A special evening of music tonight, a program never heard before by anyone anywhere. It's been a journey for me getting here, months of research, tons of reading and help from some wonderful people. It's called "Thunder and Lies: The Ballads of Francis James Child," and it's an evening of narrative ballads, old stories full of Big Themes, passion, love and death. Each song is a unique amalgam of texts and melodies from every source I could find, and the settings feature an amazing group of onstage collaborators.
It's at the Shedd, and tickets are available through the Shedd box office or on line at www.theshedd.org
If you'd like a little taste of the music, there's a radio interview with a couple of songs at www.klcc.org
What's a "Child Ballad" anyway?
Francis james Child was the first professor of English at Harvard College. Having done groundbreaking research into Chaucer and the Elizabethan playwrights, he turned his attention to folk song. He was looking for the epic poetry of the English language and what he found was ballads, the stories and poetry that have stayed with us from the distant past, surviving waves of social and cultural change. He published five volumes of "English and Scottish Popular Song" between 1882 and 1898 (over three hundred songs). He sorted them by theme, wrote rich annotations and compared them with versions in other languages. His numbering system was used by almost everyone that followed, (Cecil Sharp, B.H. Bronson, Vance Randolph, etc.) and we see them on CD's today.
And they are with us today. We have heard and sung "Scarborough Fair" and "Barbara Allen," "House Carpenter" and "The Golden Vanity." We know the recordings by Paul Simon, Joan Baez, Fairport Convention and a whole new generation of singers: Sam Amidon (2014), Anais Mitchell and Jefferson Hamer (2013). The stories are timeless, as Shakespeare and Homer are, tales of passion and darkness, of sorcery and clever escapes and true love.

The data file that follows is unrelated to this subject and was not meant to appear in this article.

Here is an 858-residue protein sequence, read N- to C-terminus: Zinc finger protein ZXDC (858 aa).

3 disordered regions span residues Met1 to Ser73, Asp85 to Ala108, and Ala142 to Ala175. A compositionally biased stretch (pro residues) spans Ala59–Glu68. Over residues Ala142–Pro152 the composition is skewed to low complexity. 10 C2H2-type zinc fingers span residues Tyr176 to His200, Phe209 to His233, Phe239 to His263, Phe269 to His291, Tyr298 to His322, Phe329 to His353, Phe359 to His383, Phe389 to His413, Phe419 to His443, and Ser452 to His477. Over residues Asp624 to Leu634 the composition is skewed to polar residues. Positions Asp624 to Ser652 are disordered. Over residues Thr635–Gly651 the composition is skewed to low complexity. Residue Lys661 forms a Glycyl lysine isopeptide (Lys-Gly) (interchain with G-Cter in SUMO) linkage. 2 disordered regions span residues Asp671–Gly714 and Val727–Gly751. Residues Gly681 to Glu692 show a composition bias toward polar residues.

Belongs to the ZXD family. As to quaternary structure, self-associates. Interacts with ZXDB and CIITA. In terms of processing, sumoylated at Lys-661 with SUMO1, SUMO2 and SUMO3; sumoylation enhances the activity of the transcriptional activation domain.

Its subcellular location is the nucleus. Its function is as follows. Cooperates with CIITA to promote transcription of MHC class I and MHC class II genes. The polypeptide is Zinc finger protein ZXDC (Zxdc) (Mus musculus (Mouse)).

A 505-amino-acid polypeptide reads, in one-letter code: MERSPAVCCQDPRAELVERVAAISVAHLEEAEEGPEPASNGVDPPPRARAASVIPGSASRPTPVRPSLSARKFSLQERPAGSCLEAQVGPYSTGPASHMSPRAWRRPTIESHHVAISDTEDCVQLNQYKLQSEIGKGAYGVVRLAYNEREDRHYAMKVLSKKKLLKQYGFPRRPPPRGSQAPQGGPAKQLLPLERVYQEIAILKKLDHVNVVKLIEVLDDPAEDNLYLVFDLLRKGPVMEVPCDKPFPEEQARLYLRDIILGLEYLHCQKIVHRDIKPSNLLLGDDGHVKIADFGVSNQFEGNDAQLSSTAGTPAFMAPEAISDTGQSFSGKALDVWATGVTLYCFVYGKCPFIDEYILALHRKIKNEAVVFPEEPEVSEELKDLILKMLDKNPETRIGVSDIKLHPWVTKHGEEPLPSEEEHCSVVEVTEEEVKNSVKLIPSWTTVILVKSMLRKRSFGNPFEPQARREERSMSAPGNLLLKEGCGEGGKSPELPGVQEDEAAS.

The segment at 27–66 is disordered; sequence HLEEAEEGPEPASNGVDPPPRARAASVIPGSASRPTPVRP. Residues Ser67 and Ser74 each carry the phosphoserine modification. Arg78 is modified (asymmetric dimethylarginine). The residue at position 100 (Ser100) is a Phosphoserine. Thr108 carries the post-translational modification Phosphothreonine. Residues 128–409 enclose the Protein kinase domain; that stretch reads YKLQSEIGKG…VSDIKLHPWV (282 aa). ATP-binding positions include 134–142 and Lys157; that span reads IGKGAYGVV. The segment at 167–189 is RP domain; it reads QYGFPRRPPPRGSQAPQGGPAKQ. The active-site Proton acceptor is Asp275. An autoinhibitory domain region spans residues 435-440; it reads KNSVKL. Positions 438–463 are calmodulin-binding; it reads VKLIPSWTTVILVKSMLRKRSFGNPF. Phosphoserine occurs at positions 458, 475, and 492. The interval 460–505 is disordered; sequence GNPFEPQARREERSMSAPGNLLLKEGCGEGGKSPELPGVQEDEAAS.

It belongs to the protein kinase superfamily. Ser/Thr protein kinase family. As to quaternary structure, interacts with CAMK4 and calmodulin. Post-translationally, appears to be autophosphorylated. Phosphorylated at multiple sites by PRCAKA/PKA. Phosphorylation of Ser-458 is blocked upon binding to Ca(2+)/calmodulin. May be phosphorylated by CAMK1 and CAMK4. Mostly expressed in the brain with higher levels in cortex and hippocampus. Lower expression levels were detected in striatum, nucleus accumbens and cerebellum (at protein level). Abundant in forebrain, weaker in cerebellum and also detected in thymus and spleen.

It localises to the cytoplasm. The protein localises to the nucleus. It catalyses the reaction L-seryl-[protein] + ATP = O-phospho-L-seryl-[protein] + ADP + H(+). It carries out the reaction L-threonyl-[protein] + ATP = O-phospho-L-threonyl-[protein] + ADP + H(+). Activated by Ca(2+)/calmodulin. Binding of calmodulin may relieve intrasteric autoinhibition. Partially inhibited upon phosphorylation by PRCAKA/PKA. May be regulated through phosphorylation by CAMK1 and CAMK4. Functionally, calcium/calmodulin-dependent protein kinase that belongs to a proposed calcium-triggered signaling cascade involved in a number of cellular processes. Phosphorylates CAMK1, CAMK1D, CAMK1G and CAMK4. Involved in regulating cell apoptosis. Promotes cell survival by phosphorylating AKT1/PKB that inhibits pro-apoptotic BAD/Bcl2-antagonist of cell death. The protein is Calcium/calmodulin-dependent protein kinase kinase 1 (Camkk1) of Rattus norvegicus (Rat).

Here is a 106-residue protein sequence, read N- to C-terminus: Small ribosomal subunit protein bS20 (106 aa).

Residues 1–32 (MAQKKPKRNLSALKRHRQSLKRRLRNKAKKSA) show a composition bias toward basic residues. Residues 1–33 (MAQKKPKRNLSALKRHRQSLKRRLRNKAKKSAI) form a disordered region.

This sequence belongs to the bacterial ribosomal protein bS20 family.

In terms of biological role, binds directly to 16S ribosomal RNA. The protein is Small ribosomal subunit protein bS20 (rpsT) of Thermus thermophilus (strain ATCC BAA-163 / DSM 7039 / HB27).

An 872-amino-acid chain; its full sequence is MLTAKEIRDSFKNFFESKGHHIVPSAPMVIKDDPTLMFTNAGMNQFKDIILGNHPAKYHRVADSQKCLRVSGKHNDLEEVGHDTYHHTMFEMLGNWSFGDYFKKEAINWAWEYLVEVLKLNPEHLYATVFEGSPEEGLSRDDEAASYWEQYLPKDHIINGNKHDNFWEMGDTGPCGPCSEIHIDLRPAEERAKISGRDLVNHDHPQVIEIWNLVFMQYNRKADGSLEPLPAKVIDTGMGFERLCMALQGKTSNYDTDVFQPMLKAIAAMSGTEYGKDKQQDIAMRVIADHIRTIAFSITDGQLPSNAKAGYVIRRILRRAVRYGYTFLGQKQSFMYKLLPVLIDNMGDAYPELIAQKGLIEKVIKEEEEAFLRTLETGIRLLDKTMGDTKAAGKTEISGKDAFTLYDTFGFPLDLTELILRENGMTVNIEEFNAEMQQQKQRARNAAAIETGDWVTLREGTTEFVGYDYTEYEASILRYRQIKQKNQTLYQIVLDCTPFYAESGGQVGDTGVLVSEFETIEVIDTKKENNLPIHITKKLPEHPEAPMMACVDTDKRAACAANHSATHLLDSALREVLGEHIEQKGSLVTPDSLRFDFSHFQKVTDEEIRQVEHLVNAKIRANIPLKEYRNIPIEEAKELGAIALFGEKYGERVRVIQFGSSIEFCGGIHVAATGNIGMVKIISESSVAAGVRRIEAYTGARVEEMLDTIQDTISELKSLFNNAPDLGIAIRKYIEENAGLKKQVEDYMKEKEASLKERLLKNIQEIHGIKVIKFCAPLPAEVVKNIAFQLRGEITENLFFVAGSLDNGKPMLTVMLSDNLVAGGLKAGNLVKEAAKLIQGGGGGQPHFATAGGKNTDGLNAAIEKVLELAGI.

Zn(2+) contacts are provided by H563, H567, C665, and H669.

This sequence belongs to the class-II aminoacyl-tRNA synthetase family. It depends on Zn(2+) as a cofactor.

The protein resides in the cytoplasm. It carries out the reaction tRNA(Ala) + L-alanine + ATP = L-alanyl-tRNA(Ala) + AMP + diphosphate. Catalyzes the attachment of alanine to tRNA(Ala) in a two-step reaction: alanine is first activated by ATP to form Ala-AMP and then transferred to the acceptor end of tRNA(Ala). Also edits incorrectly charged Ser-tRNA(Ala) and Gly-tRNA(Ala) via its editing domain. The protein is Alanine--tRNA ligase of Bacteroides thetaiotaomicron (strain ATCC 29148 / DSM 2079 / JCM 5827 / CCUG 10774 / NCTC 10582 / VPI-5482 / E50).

What we have here is everything I have been able to learn about them, from multiple texts in Child, from the collections of Randolph, Bronson and Sharp, from commentaries by A.L. Lloyd and Albert Friedman and others, from interviews with academic folklorists Linda Danielson and Diane Dugaw and tune settings from recordings by Martin Carthy, Nic Jones, June Tabor and others. As singers have for hundreds of years, I worked up the stories, swapped out verses, fitted melodies to texts and invited some able collaborators to join me. And now we're ready to share them.
This is not the music of antiquity, not "Early Music" or Merrie Olde England, and we will, as others have, share our own unique and contemporary take on each song. I will be joined by Alli Bach, (voice, whistle and percussion), Ryan Chaney (trombone), Ben Young (banjo and whistle) and Rachael Young (accordion, piano, bass and voice).
Albert Friedman wrote "A mounted butterfly is a poor thing beside a hovering one, and a ballad in a book is a poor substitute for one sung…" I think we owe it to the material to let them fly now and again.
P.S. About the title: in one of those "Riddles Wisely Expounded" stories, the king asks the clever young woman, "What can be heard the farthest?" She answers, "Thunder and Lies."